I believe the recent Facebook homepage update had more meaning than just a visual redesign. It was a redesign of our entire user experience online and the way we behave on Social Networks.

So far most of us used social networks as a way to keep in touch and share updates with friends. Some of us used it to share content created on other platforms – either our own posts, videos, photos or links we found online. This content was rarely discussed on the social networks themselves. The conversation has mostly happened in the source comments, or sometimes on Twitter or other blogs via trackbacks.

The new real-time Facebook updates stream is about to change this behavior and monopolize our conversations:

1. People will be openly conversing on Facebook rather just “hanging out”.

2. People will comment less at the content source and more on the social network, where their opinion is appreciated by friends.

3. People will spend more time on Facebook instead of content sources, because that’s where people they care about will be conversing.

4. People will open their Facebook networks to include more followers who are not their real life friends, to expand their reach and influence.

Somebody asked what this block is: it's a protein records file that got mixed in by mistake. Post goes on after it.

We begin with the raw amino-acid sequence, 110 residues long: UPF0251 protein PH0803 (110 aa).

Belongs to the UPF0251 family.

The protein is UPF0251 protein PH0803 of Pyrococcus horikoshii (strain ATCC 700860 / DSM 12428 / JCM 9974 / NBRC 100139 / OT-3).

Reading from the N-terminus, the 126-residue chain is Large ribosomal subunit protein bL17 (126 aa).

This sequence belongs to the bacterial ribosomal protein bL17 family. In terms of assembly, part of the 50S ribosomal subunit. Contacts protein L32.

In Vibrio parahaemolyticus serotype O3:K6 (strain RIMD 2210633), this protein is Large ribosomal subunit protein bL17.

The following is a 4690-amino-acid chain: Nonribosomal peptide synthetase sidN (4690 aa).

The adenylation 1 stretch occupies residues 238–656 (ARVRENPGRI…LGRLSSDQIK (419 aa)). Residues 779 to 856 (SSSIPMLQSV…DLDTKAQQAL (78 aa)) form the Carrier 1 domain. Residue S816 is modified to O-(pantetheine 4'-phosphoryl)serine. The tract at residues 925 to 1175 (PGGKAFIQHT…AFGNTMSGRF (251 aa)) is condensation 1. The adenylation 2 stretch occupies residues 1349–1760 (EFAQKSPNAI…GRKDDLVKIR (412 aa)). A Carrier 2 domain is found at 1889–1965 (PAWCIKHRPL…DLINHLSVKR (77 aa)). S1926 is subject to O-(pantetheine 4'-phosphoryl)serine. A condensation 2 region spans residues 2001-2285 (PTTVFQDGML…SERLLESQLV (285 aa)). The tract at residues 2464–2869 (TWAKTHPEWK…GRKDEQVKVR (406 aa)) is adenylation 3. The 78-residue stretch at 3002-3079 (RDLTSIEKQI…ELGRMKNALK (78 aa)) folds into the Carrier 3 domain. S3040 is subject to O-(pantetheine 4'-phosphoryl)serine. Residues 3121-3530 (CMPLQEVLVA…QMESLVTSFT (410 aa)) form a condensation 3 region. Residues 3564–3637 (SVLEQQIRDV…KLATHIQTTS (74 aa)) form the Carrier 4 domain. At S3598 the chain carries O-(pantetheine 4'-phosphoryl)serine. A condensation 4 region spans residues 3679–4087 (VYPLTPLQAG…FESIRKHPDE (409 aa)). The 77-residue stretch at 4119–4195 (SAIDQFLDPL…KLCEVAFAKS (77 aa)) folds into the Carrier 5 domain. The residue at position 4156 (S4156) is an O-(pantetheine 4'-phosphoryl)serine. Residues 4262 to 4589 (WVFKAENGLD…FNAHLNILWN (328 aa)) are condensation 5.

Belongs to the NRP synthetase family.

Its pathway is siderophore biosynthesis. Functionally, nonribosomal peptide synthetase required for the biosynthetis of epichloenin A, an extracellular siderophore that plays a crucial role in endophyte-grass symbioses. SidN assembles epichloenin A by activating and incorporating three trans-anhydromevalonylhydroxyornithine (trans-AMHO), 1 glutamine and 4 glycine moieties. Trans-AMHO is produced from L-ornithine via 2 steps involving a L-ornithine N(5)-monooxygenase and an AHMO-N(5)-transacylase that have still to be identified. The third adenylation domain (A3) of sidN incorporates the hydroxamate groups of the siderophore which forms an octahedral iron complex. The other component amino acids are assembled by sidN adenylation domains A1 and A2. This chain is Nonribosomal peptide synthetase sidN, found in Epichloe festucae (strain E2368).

5. Centralization of content experience will continue blurring the lines between personal work related content and interactions, making it even harder for people who are not self-employed.

6. Facebook will monopolize the social conversations by becoming a central hub for one person’s opinions.

7. With this behavioral change there be huge opportunity for niche social networks to monopolize conversations in their area.

If you look at the big picture you might think that until now we learned the social networking skills (how to connect and with whom) and now we are finally ready to start the social conversations. Hopefully they will be as meaningful and rich as the real life ones.

More reads on the subject: Facebook Won The Conversation Battle, The Conversation Is Shifting, Twitter and Facebook, The Conversation Race